As the threat of climate change becomes more and more real, green activists are often quick to scoff at efforts they see as “not enough.” It seems the days of “do what you can” are gone, as we’ve shifted from a mentality of personal responsibility to one of holding only our largest polluters, biggest corporations, and wealthiest citizens accountable. This attitude was on full display when Vogue Scandinaviaran a cover story on Greta Thunberg, who then posted on Instagram that the fashion industry’s movement toward sustainability was nothing but “pure greenwashing.”
To Greta’s point, the fashion industry is a sizable contributor to greenhouse gas emissions and pollution. The fashion industry as a whole contributes to a carbon footprint bigger than even the airline industry, accounting for approximately 8 percent of the global climate impact. That does not mean, however, that the industry’s sustainability efforts are moot. As Miranda Priestly taught us all, even the smallest choice from a major fashion house or publication influences the industry and forces creatives and consumers alike to rethink our “normal.”
Appearing for the cover of British Vogue’s January 2020 cover posed Taylor Swift in a tweed Chanel jacket. Casual readers may not have taken special note of the jacket, from a collection dating 2005/2006, but to those who caught it, this choice signified that perhaps the fashion industry is ready to turn over a new leaf.
Vogue editor-in-chief Edward Enninful commented on the jacket, “I wanted to put a vintage Chanel jacket on the cover of Vogue because I feel that, with the global climate crisis, we all have to do what we can to contribute to the conversation around sustainability.”
This shift towards sustainability was monumental from an industry leader such as Vogue, surely the most influential fashion publication in the world. Celebrities, such as Nicky Hilton, in and out of magazines are embracing vintage. As leaders in fashion set these signals, companies have begun to set their sustainability plans in motion, even those that have been climate’s most notorious offenders. From Madewell upcycling old jeans into housing insulation to Reformation declaring “carbon is canceled,” it seems, at last, the fashion industry may be trending green.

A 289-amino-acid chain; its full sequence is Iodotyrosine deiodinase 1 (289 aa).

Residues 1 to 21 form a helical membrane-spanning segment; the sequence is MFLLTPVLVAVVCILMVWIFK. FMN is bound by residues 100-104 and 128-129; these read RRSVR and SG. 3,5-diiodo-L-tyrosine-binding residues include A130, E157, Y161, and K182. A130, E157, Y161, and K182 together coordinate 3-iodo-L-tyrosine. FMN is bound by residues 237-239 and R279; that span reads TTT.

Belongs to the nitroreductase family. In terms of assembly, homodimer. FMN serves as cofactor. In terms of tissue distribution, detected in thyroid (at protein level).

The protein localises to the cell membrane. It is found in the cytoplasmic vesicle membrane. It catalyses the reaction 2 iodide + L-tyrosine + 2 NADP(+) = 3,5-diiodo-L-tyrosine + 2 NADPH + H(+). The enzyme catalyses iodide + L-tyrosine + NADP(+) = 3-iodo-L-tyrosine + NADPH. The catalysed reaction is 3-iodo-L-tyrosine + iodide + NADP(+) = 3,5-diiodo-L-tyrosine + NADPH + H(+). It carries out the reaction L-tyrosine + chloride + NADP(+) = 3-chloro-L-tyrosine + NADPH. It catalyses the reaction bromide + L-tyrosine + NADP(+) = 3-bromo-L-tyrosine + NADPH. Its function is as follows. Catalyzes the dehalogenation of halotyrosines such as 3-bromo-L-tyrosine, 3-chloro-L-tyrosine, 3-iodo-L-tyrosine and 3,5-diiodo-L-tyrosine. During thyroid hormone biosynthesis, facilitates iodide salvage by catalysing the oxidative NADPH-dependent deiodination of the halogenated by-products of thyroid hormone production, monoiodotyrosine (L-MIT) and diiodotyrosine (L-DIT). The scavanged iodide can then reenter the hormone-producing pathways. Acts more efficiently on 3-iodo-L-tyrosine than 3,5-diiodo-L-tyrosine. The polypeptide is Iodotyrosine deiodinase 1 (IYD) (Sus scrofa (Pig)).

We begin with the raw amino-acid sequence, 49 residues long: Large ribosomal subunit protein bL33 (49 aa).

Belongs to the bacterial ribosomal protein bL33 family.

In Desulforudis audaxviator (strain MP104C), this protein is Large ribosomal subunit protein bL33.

For years now, fast fashion trends have quietly increased our clothing consumption. In fact, according to the University of Queensland, as a planet, we now consume about 80 billion new pieces of clothing annually — 400 percent more than what was consumed just twenty years ago.
This is thanks in part to the rise of bloggers and “influencers,” who make their livelihood through the marketing of products and the appearance of a life that is both desirable and achievable if you only purchase what they’re selling. MediaKix reports that the influencer industry is projected to be a 5-10 billion dollar global industry in 2020.
For perspective: there exists a multi-billion dollar industry based entirely on appealing to people through the presentation of a perfect life and beautiful products. The pressure to keep up and have the latest styles is passed onto consumers, allowing fast fashion companies to ride the endless spending train by producing poorly made products, designed to go out of style just as quickly as they come in.
The rapid turnaround time creates a cycle for those who feed into it. First, consumers see an ad for something trendy. They buy it, wear it once or twice, snap a pic for social media, and then it sits in the back of their closet, never to be worn again for fear of looking like they are unfashionable or only own a few outfits.
Brands such as H&M, Forever21, and Fashion Nova are mainstream offenders of this cycle, but even sites once considered shady and unsafe which source their products in cheap factories overseas are becoming more standard shopping platforms.
While fast fashion offenders are easily apparent, high-end brands are not absolved from the negative environmental impact the fashion industry creates. You can find unsustainable practices with just a quick peruse through Nordstrom, Saks Fifth Avenue, or Neiman Marcus (does Burberry burning their unsold merchandise ring a bell?)
We will always need clothing, textiles, and other goods, but being mindful of the impact left behind by our consumption goes a long way. The Huffington Post reported that the average woman has over $500 worth of unworn clothing hanging in her closet. Imagine the waste we could cut down on if these items had been purchased secondhand, or were donated to people who would wear them rather than sitting idly on a shelf.
As the vintage and retro look comes back into style, it’s easier now than ever to purchase secondhand without sacrificing personal style or aesthetics. Not only do consignment finds seem to be trendy, but they are sturdier and better-made than the retro and vintage “inspired” designs you find at retailers today. Instead of decrying all efforts from the fashion industry to be sustainable as greenwashing, as Greta did in her recent interview, we should be encouraging these new practices and voting with our wallets by supporting companies that do work on sustainability rather than those notorious for fast fashion. If Taylor Swift can wear secondhand clothing on the cover of Vogue, surely we can in our day-to-day lives.
Danielle Butcher is the executive vice president at the American Conservation Coalition (ACC)
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